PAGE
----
Generally, intermittent claudication is the first clinical symptom that may progress to critical ischemia with rest pain, digital gangrene and ulcers, finally resulting in amputation of the affected extremity. The prognosis of TAO patients is closely related to smoking. Therefore complete smoking cessation is the most important therapy for TAO and necessary to prevent disease progression and to avoid amputation. Beside the local care of ischemic complications therapeutic options are limited to prostaglandins, anticoagulants, anti-inflammatory agents, immunoadsorption and sympathectomy. In most cases surgical revascularization is not feasible due to the distal location and diffuse vascular occlusions in TAO [2][4].

The ischemic condition subsequent to occlusion of the vascular lumen promotes angiogenesis and arteriogenesis leading to the development of collaterals in the affected extremities of TAO patients. A growing number of studies focus on therapeutic angiogenesis as a treatment strategy in patients with coronary artery disease, peripheral arterial disease and also in TAO [5]. In a small clinical trial with TAO patients the intramuscular administration of recombinant vascular endothelial growth factor (VEGF) resulted in the healing of ischemic ulcers and relief of rest pain [6]. Increasing evidence suggests that an alteration in stem cell function plays a role in the pathogenesis of vascular diseases [7]. While pilot studies found promising results after autologous transplantation of bone marrow mononuclear cells in TAO patients, little is known about levels of circulating progenitor cells (PC) subsets in TAO [8][12]. Therefore, the aim of our study was to evaluate angiogenic processes and factors including circulating progenitor cells in TAO.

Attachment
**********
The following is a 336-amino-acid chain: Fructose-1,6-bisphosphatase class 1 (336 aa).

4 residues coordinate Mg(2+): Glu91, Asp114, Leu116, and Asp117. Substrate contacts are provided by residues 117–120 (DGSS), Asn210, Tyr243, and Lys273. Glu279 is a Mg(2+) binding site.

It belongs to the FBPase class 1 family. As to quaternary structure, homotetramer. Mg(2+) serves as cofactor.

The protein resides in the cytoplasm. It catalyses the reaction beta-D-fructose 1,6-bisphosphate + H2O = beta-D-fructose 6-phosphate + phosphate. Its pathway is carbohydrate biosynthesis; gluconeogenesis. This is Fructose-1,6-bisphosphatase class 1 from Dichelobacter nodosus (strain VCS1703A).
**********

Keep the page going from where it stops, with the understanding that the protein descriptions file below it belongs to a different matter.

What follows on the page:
Materials and Methods

Materials

Unless otherwise specified, all reagents were purchased from Sigma Chemical.

Human umbilical vein endothelial cells (HUVECs) were isolated by collagenase type II (Biochrom KG) digestion of human umbilical veins by means of standard techniques and cultured in endothelial cell (EC) medium (MCDB 131, Gibco-BRL Life Technologies), as described previously [13]. All experiments were performed with HUVECs from passages 1 to 4.

Study population

For the present study 12 TAO patients were recruited diagnosed on the basis of established diagnostic criteria (onset of disease before the age of 50 years, smoking history, affection of distal arteries, as well as exclusion of atherosclerosis and risk factors other than smoking) with critical limb ischemia: defined as chronic ischemic rest pain and/or evidence of ischemic lesions (either ulcers or gangrene) despite medical therapy. As control groups we enrolled age- and gender-matched nonsmokers (NS, n = 12) and smokers (S, n = 12) without a history of cardiovascular disease. All study subjects were of European descent and had no history of malignancy. The study was approved by the Charité University Hospital Ethics Committee and conforms to the principles outlined in the Declaration of Helsinki. All participants gave written informed consent to participate in this study.

Study design

All subjects underwent a clinical examination. Blood from the antecubital vein was collected at 8.00 a.m. after a 12-hour overnight fast. Serum and plasma samples were separated from cellular elements by centrifugation and stored at −80°C until analysis. For analysis of progenitor cells, blood was collected in EDTA vials and processed immediately. Routine laboratory tests on blood samples were performed by standard methods in the hospital's laboratory.

Transcutaneous measurements of tcPO2 and tcPCO2